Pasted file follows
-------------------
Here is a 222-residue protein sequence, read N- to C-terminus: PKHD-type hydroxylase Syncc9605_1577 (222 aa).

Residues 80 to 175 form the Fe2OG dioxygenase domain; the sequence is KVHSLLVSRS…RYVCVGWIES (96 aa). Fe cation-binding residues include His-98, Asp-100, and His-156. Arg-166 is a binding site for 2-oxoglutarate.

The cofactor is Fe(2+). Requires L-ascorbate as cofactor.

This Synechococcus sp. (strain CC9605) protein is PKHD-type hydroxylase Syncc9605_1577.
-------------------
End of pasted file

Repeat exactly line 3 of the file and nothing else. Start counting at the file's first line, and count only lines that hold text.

The cofactor is Fe(2+). Requires L-ascorbate as cofactor.